I find it amazing how Anne's last post seems to gel everything I have been thinking about since our discussion of altruism downstairs on Thursday. However, I cannot quite get a handle on what it all means. I too would like to hear more about Cherríe Moraga's perspective. I am having so many ideas that are challenging concepts I once took for granted as truth, and I have the feeling that they are all somehow connected. Here are some of the questions I am asking myself, as muddled as my thoughts at the moment:



Why must there be SUCH a distinction between self and other? I agree with Annie that in many cases the benefit or detriment to self and other resulting from any specific action may be impossible to pin down- it does seem a false dualism. If there was no hard and fast distinction between self and other, would altruism be the norm and selfishness an anomaly, and not the other way around? Would the concepts themselves lose their meaning? Is nature fundamentally one way or the other or do we see animals and genes as "selfish" simply from our own skewed perspective?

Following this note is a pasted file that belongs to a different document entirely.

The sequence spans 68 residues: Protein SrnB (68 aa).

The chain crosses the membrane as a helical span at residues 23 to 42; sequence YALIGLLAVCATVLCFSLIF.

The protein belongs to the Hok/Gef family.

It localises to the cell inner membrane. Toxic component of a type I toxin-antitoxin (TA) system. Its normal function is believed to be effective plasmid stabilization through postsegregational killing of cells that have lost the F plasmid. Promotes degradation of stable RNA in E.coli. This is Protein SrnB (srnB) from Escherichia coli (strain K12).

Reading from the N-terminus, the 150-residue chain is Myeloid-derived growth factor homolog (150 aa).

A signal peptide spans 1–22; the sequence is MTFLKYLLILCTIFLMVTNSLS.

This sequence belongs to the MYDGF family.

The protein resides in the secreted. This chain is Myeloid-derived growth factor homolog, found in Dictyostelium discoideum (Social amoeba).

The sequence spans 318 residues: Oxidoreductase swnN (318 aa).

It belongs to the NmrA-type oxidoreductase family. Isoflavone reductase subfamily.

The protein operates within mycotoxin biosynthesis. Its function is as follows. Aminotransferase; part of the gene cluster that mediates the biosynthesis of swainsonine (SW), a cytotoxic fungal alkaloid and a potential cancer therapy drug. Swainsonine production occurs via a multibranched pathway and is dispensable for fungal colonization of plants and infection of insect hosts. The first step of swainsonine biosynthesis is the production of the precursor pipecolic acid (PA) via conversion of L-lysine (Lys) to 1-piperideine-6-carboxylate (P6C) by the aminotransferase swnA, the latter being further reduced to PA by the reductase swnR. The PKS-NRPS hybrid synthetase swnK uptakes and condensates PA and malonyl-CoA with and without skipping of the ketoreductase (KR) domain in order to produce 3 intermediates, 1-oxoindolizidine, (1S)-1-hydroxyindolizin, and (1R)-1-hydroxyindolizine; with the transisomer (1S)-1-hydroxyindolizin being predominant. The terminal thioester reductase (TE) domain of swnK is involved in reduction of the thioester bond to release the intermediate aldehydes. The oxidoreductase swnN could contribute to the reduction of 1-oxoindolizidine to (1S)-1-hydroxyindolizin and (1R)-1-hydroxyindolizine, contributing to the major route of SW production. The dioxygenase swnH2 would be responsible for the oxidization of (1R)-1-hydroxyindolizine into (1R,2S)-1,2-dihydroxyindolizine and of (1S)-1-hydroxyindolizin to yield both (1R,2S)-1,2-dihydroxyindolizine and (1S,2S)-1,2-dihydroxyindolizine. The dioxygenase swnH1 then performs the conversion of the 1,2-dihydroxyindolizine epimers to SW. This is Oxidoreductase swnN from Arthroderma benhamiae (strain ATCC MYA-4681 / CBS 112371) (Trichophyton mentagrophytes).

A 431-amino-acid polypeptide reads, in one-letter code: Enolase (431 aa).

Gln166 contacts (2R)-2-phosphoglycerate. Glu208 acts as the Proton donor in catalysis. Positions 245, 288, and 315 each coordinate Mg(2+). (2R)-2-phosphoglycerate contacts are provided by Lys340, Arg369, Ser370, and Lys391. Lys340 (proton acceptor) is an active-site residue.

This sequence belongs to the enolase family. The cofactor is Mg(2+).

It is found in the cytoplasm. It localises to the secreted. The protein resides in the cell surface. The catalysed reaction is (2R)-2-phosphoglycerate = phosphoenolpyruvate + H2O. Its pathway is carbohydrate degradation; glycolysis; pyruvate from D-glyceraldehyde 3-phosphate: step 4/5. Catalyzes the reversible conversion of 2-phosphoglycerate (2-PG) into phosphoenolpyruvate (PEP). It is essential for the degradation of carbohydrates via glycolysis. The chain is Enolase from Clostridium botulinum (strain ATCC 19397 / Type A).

It is obvious to me that human selfishness does exist. It seems somehow related that (in Cherrie Moraga's perspective, and my own intuition) that there must be some kind of "dialectic" or dualism (of the Hegelian type) for thought (and life?) to evolve but YET altruism seems to occur when this line is blurred and one extends one's concept of self to encompass others.